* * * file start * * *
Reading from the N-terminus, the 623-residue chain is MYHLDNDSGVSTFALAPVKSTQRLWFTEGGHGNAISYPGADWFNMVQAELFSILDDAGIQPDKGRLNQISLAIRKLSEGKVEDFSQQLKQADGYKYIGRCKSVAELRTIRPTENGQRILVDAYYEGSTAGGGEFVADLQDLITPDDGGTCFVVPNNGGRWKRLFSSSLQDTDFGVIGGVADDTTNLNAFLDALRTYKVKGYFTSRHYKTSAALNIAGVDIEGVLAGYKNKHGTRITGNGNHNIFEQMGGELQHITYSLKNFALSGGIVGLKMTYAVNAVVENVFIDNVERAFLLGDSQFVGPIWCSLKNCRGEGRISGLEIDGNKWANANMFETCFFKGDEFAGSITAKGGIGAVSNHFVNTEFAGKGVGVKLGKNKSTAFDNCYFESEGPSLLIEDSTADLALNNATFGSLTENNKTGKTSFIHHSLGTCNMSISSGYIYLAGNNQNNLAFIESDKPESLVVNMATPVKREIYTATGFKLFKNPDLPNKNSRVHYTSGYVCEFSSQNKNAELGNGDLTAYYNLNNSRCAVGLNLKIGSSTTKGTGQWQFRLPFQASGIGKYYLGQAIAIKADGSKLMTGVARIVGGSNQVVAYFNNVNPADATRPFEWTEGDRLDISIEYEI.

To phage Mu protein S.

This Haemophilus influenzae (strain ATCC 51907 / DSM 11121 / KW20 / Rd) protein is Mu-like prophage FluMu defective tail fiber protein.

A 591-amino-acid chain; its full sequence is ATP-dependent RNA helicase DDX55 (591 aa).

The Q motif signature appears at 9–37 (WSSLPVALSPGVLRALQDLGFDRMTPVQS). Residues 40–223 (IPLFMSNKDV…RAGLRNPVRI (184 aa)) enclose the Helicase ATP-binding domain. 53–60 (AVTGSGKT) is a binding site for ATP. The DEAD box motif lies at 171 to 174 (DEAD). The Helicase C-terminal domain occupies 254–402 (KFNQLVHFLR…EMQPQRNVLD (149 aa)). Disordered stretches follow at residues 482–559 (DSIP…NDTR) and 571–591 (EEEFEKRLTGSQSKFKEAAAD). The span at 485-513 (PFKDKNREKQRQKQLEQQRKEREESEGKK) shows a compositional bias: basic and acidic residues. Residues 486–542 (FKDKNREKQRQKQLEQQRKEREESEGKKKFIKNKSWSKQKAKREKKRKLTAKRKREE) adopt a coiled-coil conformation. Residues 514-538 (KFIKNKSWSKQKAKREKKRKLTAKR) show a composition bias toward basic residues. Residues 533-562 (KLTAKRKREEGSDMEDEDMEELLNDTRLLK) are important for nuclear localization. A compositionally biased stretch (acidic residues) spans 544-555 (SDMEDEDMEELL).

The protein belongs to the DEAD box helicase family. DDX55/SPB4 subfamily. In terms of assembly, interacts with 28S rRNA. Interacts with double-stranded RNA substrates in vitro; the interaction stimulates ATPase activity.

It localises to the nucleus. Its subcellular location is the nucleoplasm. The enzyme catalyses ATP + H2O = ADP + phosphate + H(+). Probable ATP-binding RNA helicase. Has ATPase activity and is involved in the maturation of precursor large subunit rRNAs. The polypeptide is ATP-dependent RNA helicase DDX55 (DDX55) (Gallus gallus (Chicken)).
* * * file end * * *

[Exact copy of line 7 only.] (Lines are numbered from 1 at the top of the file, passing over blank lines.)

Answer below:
It localises to the nucleus. Its subcellular location is the nucleoplasm. The enzyme catalyses ATP + H2O = ADP + phosphate + H(+). Probable ATP-binding RNA helicase. Has ATPase activity and is involved in the maturation of precursor large subunit rRNAs. The polypeptide is ATP-dependent RNA helicase DDX55 (DDX55) (Gallus gallus (Chicken)).